Silent Victims of Family Abuse: The Role of Pets in Violence
An argument, a slammed door, a shove, a punch. Physical pain, emotional agony, endless fear. A bruised spouse, a terrified child, a trembling dog. Who will be the next victim of this violent rampage? History shows that where there is family violence, there is often also child abuse and, much less recognized, animal abuse.
The Cycle of Violence
Because pets are easy targets without a voice, they are often victims of abuse in a violent home. Studies have shown that approximately 88% of families who abuse their children have also abused their pets.
Pets are injured when they are caught in the crossfire of a violent dispute, or when an aggressor is looking for a vulnerable, quiet victim.
Pets are also injured or killed as punishment to a child or spouse for something that angered the abuser. Threats of animal abuse are made to keep the family silent about what goes on inside the home.
Children of abusive parents have violent tendencies. Because of the emotional turmoil of their home life, children may take out frustrations on a pet. There have even been cases of children killing their pets to save them from the abuse of the violent parent.
The Red Flag of Animal Abuse
Animal abuse is often a stepping stone to violence toward people. Studies show that those who were cruel toward animals as children are drastically more likely to commit violent crimes toward people.
Not only does animal abuse sound an alarm regarding a child's violent tendencies, an abused pet should also be a red flag for child and domestic abuse. In a home where pets are mistreated, there are often people who are being physically and emotionally harmed.
Any time there is a pet being abused, not only should the welfare of that animal be considered, there should also be great concern for the safety of the family associated with that pet.
The Fear of Leaving
There are many reasons victims of violence are afraid to leave the abuser. Fear of being caught leaving, financial instability, not knowing where to go, and emotional connection to the abuser.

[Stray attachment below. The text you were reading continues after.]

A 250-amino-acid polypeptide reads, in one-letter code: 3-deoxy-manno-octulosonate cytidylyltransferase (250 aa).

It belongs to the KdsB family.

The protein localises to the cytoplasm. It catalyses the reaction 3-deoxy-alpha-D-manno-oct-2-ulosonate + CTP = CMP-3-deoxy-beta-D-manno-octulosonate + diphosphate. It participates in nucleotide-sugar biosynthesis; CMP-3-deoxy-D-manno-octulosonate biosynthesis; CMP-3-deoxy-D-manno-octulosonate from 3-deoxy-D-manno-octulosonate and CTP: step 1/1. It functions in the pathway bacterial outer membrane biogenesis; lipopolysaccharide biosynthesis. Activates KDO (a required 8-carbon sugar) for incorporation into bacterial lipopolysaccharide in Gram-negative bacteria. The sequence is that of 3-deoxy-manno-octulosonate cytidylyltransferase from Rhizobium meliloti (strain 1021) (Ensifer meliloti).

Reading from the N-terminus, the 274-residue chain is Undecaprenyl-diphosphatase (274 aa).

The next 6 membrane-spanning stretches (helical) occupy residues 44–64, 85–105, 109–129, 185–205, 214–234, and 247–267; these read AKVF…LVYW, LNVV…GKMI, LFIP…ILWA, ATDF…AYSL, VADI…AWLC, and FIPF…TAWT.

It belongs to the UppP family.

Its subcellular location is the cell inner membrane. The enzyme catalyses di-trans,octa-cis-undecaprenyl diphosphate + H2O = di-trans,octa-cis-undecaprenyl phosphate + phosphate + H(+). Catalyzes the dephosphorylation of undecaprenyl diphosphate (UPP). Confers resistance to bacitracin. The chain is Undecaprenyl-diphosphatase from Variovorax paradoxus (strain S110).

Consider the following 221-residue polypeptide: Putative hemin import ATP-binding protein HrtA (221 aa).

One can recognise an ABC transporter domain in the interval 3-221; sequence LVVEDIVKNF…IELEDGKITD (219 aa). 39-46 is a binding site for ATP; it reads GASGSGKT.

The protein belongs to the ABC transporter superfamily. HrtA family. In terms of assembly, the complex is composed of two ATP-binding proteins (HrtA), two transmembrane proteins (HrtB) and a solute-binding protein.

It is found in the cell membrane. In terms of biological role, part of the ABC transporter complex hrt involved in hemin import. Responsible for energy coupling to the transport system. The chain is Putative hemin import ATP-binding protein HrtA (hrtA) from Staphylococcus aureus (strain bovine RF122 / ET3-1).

For those who have a pet who is also being abused, some do not know where to take the pet and are afraid to leave him behind with the abuser. Some abusers actively threaten to harm the pet if the victim leaves. The need to stay and protect the pet may prevent a victim of violence from fleeing the situation.
Cases of violence toward a pet send a message to the victim: "If you leave, I will kill you."
Some of the documented cases include a man throwing his girlfriend's seven week old kitten against the wall during an argument. The kitten suffered severe head trauma and was euthanized.
A client brought her old dog to a veterinarian for euthanasia. The client returned days later with two black eyes and a Pomeranian with broken legs. Upon questioning, the vet learned the woman's spouse forced her to euthanize the old dog and had broken the Pomeranian's legs as a punishment.
Also as punishment, a man killed his children's pet fish, one by one, in front of the family.
After witnessing situations such as these, it is understandable that a victim would fear the consequences of leaving. "What will happen to me if I leave? Will my pets survive?"
Refuge for Abused Pets
Some veterinarians and animal protection societies who have witnessed the connection between family violence and pets have established refuge for the animal victims. Local humane society programs, vet clinics, and other organizations will provide boarding or foster care to these pets while the owner establishes a safe life.
The Humane Society of the United States (www.hsus.org) has developed a campaign called First Strike to raise awareness about the affect of family violence on pets. This campaign is working with communities to provide more refuge to these pets.
If you are affected by domestic violence and you know a pet in need, contact your police department, veterinarian, local women's shelter, or humane society for information on refuge for your pet. There IS someone out there who will provide your pet with a safe home as long as he needs it.
Do Not Hesitate to Help
If you witness abuse to a pet, do NOT hesitate to contact the police and humane society. Doing so may be the heroic move that saves animal and human lives, convicts and helps the abuser, and gives a voice to a pet in need.